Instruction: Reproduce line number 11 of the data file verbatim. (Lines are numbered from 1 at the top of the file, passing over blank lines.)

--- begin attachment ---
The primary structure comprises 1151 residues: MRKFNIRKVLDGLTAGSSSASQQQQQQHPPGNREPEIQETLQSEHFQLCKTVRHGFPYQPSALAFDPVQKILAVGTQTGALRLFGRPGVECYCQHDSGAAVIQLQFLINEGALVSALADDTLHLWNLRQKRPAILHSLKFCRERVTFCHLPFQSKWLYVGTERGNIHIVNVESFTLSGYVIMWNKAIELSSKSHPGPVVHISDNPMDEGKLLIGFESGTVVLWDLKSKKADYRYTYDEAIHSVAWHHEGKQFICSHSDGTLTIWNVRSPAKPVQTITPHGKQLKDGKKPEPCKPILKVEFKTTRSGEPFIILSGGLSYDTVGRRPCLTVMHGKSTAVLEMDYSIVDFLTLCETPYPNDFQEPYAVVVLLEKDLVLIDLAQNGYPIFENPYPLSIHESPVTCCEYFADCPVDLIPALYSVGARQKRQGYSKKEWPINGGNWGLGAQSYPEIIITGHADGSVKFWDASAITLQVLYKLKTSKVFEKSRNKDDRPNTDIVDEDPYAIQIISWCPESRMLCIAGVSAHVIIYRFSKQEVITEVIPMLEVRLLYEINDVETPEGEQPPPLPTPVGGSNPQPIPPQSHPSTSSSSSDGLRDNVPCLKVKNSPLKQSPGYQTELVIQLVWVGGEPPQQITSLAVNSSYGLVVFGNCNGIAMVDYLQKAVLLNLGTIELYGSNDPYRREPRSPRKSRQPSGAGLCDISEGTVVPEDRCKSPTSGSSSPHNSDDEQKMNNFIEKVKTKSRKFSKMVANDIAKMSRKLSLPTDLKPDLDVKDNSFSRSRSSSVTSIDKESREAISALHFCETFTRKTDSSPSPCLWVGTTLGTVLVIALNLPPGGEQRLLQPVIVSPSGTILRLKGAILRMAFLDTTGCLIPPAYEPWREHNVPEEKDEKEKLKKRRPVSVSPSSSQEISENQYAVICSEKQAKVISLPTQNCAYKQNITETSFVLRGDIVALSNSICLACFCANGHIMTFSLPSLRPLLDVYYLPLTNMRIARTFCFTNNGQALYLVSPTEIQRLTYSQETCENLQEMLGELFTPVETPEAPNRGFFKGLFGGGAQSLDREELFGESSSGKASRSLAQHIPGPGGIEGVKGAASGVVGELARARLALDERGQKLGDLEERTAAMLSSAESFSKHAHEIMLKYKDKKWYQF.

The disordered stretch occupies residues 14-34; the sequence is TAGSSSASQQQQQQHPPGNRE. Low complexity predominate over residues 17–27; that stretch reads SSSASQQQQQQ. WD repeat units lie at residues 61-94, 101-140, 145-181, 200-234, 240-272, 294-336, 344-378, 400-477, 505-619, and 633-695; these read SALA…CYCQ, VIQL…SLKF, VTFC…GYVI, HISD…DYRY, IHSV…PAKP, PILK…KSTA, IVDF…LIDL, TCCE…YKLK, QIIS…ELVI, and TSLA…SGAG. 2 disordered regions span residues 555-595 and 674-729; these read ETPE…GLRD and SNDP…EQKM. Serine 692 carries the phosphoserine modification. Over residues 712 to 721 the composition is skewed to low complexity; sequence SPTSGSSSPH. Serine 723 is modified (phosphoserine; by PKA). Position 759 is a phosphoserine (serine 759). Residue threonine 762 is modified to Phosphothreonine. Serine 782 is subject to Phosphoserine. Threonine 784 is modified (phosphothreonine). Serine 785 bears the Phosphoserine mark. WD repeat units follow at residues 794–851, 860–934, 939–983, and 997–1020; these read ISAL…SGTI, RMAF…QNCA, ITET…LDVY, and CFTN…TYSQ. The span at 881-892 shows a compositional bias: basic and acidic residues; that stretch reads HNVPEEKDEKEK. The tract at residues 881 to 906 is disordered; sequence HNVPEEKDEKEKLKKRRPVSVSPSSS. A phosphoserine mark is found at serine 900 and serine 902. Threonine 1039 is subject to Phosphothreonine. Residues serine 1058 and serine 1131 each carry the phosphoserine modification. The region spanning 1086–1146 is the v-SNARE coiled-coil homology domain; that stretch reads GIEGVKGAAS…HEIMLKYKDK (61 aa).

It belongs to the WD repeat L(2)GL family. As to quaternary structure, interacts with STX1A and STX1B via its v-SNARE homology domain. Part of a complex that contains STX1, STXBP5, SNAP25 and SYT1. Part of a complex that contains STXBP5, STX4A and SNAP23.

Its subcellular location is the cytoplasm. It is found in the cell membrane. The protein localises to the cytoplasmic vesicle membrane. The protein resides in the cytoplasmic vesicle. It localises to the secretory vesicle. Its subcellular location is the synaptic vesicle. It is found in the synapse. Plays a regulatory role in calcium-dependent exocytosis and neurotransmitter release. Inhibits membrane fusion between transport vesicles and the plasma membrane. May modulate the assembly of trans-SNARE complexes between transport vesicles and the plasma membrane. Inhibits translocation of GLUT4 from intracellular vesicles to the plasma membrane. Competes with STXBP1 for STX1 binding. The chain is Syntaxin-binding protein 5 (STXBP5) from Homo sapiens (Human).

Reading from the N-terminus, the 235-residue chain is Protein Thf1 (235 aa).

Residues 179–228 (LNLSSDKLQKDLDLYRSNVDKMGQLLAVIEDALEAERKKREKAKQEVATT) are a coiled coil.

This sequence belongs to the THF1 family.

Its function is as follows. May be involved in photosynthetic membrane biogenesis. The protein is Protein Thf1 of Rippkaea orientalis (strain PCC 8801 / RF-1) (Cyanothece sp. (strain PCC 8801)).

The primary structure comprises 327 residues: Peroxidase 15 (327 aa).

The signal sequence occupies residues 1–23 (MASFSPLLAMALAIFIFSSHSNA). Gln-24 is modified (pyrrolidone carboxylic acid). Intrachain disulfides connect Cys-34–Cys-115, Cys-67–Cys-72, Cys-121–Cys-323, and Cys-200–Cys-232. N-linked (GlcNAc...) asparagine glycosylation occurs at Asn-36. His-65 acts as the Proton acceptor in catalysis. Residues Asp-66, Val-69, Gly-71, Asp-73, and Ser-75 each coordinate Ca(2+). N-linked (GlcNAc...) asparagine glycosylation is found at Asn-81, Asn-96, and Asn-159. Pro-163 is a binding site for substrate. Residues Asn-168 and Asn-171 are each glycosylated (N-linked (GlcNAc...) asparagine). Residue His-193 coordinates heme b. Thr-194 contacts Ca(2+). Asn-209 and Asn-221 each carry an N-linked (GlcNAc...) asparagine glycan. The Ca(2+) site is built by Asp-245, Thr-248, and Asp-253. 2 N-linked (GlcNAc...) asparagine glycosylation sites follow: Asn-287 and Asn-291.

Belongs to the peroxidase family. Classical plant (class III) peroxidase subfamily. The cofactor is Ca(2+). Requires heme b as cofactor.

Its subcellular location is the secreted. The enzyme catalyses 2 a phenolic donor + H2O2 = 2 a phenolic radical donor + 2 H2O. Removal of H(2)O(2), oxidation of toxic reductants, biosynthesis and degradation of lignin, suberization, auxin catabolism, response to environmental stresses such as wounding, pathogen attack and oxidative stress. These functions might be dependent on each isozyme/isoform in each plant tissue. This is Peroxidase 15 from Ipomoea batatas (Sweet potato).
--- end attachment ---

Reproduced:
Belongs to the peroxidase family. Classical plant (class III) peroxidase subfamily. The cofactor is Ca(2+). Requires heme b as cofactor.